For the next several days, we stayed overnight in Burgos and visited the city, as well as the Rioja region and Santo Domingo de la Calzada. Wine lovers must be sure to visit La Rioja during their walk on the Camino! Here is a series of photos of the beautiful town of Laguardia, a small town that towers way above the Rioja vineyards. Once you have had an opportunity to enjoy the views, I will provide a translation of the signs one encounters upon entering the main gate to Laguardia. It struck me that the area around Laguardia bears a certain resemblance to the landscapes of New Mexico:

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The upper plaque reads: Peace to those who arrive, health to those who live here, happiness to those who march. The lower one states that Laguardia has been designated one of the most beautiful small towns in Spain. I would have to agree with that.

Santo Domingo de la Calzada is a town that was founded by a man who wanted to provide refuge for pilgrims on the Camino. Today it is a fairly large town with a number of very interesting historic sites, including the cathedral. There is a legend that a young man and his family came there to stay at an inn. A young woman fell in love with the young man, but he did not share her feelings. She took revenge by accusing him of stealing a valuable item, which she hid in his belongings. He was arrested, and a judge condemned him to death. His family plead for his life. The judge responded that their son was as dead as the rooster on his dinner plate, at which point the rooster sprang back to life and saved the young man’s life. As a result, there is a live rooster living in the “Gallinero” (rooster coop) in the Cathedral of Santo Domingo de la Calzada. He has a hen for companionship. When he crows, you can hear him throughout every corner of the rather large cathedral and adjoining museum, which is well worth visiting.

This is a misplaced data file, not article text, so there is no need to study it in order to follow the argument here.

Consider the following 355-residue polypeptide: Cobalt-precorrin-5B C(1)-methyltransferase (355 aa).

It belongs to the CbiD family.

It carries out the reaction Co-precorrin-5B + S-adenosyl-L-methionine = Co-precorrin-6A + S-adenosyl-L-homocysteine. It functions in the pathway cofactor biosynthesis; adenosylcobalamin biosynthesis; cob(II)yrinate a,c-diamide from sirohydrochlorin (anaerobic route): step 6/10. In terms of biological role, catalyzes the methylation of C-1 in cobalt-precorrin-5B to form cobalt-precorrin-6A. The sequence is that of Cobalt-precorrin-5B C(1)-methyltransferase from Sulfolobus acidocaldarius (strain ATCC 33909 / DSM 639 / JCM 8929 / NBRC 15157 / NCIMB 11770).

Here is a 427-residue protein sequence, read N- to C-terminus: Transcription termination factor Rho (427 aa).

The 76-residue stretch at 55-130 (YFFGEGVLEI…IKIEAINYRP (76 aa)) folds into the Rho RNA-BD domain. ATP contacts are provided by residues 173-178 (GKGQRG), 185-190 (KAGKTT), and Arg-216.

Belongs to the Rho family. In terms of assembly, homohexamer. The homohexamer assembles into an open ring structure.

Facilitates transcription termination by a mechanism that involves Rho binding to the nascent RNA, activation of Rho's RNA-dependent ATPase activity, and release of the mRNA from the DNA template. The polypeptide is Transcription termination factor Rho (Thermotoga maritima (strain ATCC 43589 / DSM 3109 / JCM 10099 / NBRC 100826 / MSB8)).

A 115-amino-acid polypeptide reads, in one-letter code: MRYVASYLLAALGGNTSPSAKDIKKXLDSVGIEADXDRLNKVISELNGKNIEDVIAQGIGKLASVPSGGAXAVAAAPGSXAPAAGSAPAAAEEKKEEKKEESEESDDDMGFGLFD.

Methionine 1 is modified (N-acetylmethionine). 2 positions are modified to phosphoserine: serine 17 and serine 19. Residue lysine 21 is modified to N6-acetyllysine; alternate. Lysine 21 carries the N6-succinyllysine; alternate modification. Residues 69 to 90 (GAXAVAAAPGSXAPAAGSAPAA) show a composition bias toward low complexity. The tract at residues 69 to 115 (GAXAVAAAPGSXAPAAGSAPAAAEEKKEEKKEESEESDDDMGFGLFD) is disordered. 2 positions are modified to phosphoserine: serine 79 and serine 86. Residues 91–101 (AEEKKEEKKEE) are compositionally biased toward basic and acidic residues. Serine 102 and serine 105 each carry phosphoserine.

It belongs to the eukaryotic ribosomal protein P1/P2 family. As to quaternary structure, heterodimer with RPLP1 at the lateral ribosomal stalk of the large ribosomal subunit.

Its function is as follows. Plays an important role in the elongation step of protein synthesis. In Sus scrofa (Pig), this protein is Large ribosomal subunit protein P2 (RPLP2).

We actually didn’t have enough time in this interesting and historic city. I would gladly return there for a visit to several historic monasteries and other sites dating back to Roman times. There is also a beautiful Parador in Santo Domingo de la Calzada, and I would highly recommend staying there. Paradores are wonderful hotels that have been created in historic buildings. The one in this city occupies the space of a 12th century hospital and is really gorgeous inside. Here are several photos of the city, including the Cathedral and Parador (the last photo in the series):

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If you look closely at the last photo of the Parador, you will see that I accidentally photographed myself in the mirror on the left side of the photo while taking the shot. That was actually a rather fun coincidence.

After three nights and two days in Burgos and the surrounding region, we headed to our final destination for a driving-and-walking portion of the Camino, León, the capital city of the province of the same name. Here is a sneak preview of our hotel, also on a beautiful square by the beautiful Basilica of San Isidoro. The Basilica was built on the site of a former Roman temple. The museum adjoining the Basilica is a Must-See (caps intended!).